This is what I've been wondering, if the NHS went private would we pay 20% less tax? I highly doubt it.
You're right, the answer is no. The cost of the free healthcare that we would still need to provide (a lot more limited than now, like the US) would go up considerably, due to economies of scale, and then the reduced NHS paying private companies for space/ gear/ consultation that they no longer can afford/ have in stock/available. It wouldn't take the full 20% but probably 10% plus.
Then couple that with the social problems that people not having healthcare would lead to (like how lack of social is F***ing healthcare now), it would jack up social care costs. My bet is that would sap the remaining 10% instantly. Social care is already completely wrecked and needs a pay boost, so that 20% would end up 10% going to reduced NHS and then probably the other 10% being diverted to councils to help with social issues. Tory's wouldn't do this mind (the 10% would get lost to the rich somehow), and things would get way worse, but Labour would, they would have to for the 2025-30 term.
Then obviously couple that with a "more sick" workforce, being less productive, worse for the economy, it would mean we need to fund other areas with tax to make up for that, as they would be raking in less tax from other areas/ profits etc. I think the current workforce is already at record sickness levels, largely as it's older and from the tail of the pandemic, and we can't afford people not getting checked out when they're ill, as they're worried about cost/ insurance etc.
Obv the private system goes on the assumption that everyone can afford private healthcare too, and still paying out the same income tax as now. Can people afford another £200 a month each, after this massive inflation? It's not going to happen, most on <30k or older than 60 (and certainly pensioners) would struggle to be able to afford it. Less people going private, means the cost for those who can goes up, again economies of scale. IF there's no NHS backup then private goes up. There would be no £200 a month insurance if it had to cover what the NHS does. It's like a bad negative feedback loop.
The last thing we need is more people sick/ leaving it ages to get fixed up, and longer waiting lists etc. A healthy workforce is a productive one, and 2% out of a productive 2bn is better than 3% of a non-productive 1bn etc.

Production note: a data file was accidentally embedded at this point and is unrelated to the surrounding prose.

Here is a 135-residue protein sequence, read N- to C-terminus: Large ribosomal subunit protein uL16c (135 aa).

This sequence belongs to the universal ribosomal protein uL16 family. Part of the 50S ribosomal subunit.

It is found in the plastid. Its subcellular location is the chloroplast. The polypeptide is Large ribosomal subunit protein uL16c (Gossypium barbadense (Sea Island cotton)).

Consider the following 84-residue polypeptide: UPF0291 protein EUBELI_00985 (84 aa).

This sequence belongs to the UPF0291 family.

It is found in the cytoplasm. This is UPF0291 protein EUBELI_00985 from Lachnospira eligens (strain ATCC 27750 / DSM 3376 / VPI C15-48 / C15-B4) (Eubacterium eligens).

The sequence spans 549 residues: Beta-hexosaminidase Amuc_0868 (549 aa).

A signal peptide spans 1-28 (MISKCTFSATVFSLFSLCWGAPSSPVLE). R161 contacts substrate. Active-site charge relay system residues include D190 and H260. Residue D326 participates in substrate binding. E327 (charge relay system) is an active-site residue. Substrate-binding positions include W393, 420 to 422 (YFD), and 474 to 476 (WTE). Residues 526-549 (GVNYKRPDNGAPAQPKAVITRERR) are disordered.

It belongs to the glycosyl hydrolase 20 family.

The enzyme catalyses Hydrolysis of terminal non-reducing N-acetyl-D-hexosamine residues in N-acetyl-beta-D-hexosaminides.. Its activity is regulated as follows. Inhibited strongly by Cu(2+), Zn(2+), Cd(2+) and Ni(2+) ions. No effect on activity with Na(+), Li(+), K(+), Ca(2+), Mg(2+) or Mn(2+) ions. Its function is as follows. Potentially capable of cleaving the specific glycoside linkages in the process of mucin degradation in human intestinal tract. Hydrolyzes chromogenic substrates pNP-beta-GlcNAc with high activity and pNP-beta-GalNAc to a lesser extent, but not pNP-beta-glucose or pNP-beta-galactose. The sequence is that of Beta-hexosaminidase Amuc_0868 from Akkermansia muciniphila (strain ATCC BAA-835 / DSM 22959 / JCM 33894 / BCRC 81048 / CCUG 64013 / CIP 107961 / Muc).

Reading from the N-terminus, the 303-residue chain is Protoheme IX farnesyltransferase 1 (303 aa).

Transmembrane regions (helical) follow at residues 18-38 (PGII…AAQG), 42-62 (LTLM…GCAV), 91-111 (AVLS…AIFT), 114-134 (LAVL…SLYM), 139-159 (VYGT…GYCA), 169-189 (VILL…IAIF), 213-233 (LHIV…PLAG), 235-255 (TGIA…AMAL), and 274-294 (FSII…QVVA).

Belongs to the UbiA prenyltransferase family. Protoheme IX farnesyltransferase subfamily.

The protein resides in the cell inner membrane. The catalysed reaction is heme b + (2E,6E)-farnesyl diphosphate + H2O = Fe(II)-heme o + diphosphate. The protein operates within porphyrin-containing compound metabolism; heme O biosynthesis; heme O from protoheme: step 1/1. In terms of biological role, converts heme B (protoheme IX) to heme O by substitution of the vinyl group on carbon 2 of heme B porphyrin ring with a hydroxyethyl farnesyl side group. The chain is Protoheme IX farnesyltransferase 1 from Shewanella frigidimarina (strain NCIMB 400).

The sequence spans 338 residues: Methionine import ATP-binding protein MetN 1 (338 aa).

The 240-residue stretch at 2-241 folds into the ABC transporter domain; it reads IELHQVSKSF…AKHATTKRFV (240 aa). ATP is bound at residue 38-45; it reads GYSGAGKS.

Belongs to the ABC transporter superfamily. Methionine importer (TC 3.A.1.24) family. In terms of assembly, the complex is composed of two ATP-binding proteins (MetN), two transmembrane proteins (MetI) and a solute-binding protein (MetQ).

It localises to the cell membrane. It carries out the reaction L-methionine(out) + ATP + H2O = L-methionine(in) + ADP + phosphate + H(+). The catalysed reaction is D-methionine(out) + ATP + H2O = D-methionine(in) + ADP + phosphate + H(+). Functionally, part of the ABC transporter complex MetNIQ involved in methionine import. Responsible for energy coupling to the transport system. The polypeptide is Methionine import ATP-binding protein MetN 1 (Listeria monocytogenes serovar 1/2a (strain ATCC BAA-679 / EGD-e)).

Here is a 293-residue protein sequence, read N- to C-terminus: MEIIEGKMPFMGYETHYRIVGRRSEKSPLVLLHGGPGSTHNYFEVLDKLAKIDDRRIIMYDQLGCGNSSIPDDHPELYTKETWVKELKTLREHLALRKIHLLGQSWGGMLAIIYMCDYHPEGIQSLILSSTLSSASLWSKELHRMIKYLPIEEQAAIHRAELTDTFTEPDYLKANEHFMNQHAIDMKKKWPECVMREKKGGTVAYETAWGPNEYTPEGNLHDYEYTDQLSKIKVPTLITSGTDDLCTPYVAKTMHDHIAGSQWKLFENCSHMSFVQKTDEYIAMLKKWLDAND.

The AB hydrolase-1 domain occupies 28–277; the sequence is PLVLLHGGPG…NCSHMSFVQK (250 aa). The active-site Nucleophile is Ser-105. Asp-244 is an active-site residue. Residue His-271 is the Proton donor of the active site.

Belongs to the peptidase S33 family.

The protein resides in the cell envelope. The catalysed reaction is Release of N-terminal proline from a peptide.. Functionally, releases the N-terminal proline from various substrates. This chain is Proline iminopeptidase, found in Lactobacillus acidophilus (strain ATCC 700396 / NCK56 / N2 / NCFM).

What is interesting is that the Tories rely on the older vote, generally people who have accrued money over time, and a lot of them have moved over from Labour (not many are born a tory etc). Effectively they become selfish and want to retain what they have earned, i.e they want payments from others when they're skint (understandable), but when they have money themselves they want to keep it, and not help the worse off (not realistic), they want both sides of the coin. The Tory assumption is that the older votes are easy for them to retain (works better when the NHS does), but an older population is a more sick population, and if there's no NHS then their selfish voters will look at what would serve them best, and that's what will keep them alive. Money is worthless if you're going to get wiped out by insurance costs or die from something you would have normally survived.
It's interesting and I've only just realised that it's labours fighting and help with the NHS, which has given Tory voters an insurance policy to cover the boomers. If we had no NHS it's unlikely the tories would have had power for as long, as they're now going to discover by wrecking it. This could be the big tipping point which moves more older voters to support Labour, as they will know the Tories will not want to keep the majority of them (those not ridiculously rich) alive. Tories have zero interest in really old people with no money, or those whose money will get sapped by care costs, they end up a massive burden and when they get really old they stop voting, or may move back to labour when their cash runs out.